National Security

Reveal the spy in our midst

March 2, 2024

Friday 01 March 2024
Ellen Ransley and Eleanor Campbell
The Chronicle

 The nation's top spy is being urged to reveal the identity of the former  politician he says sold Australia out to foreign spies.
 Australian Security Intelligence Organisation boss Mike Burgess used his  annual threat assessment address to reveal an ex-politician was recruited by  a foreign intelligence service "several years ago" but declined to  name the person.
 Former federal treasurer and ambassador to the US Joe Hockey said the claims  had implicated hundreds of officials.
 "Mr Burgess has to now name that politician, otherwise everyone who has  ever served in politics is imputed it's as simple as that," he told 2GB.
 "You can't make an allegation or a statement about someone being a  traitor and then expect that no one will ask questions." But the  government has backed Mr Burgess. Defence Minister Richard Marles said  revealing the name of the traitor would not be beneficial.
 "I am not aware of the specific facts which underpin the scenario that  Mike Burgess has outlined," he said on Thursday.
 "I respect the reasons why that is important to be kept confidential .  but I think it is also really important that this story be put out in the  public domain, which is what Mike Burgess has done, because, you know, those  of us engaged in public life, we need to be really vigilant." Opposition  foreign affairs spokesman James Paterson said he had a "fair idea"  of who the spy was but refused to speculate publicly.
 He agreed with Mr Marles that the accused politician shouldn't be outed but  said the person should face serious legal consequences.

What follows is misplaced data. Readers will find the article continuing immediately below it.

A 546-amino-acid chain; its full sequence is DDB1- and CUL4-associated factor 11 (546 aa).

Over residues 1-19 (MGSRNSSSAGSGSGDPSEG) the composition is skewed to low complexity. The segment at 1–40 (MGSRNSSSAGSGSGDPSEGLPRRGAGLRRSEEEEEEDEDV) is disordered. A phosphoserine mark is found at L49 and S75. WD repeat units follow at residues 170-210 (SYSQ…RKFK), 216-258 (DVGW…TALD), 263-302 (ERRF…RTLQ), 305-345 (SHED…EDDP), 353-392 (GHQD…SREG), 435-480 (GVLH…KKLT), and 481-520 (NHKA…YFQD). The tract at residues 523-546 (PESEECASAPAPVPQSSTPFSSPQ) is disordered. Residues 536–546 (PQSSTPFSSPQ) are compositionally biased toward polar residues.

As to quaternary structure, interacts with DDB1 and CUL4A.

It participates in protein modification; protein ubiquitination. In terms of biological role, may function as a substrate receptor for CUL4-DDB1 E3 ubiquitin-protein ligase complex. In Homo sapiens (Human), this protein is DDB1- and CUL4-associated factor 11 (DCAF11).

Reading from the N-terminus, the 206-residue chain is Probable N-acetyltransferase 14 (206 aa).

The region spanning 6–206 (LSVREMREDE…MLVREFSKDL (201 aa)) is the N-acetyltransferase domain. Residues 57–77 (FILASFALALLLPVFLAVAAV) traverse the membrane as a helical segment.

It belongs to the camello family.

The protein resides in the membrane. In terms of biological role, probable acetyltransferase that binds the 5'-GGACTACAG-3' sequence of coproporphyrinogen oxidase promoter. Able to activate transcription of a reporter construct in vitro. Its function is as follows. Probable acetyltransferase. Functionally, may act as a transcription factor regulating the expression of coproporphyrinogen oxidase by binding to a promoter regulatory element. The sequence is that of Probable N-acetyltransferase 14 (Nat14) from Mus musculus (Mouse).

"I think it would be unfair to name someone publicly and you would  obviously be running a very serious defamation risk if you do so," he  said on Thursday.
 "I think it would be very powerful and important if someone has betrayed  their country, particularly someone who has the honour of representing their  country in the parliament, that they face legal consequences and very serious  ones for that.
 "But the reality is the laws weren't there when this conduct occurred.  That makes it very difficult." Mr Burgess used his address on Wednesday  evening to reveal a dedicated unit within a foreign spy service is targeting  Australia.
 He said the "A-team" a spy network operating within a  "particular foreign intelligence service" had come to be one of the  most significant threats the agency was fighting, speaking about them  publicly because "we want the A-team to know its cover is blown".
 Mr Burgess said the A-team trawled professional networking sites looking for  Australians with access to high-level security, defence and risk information.  Mr Burgess said the team used "false, anglicised personas", posing  as consultants, headhunters, officials, academics and researchers from  fictional companies to approach the targets.

Recent News

All Posts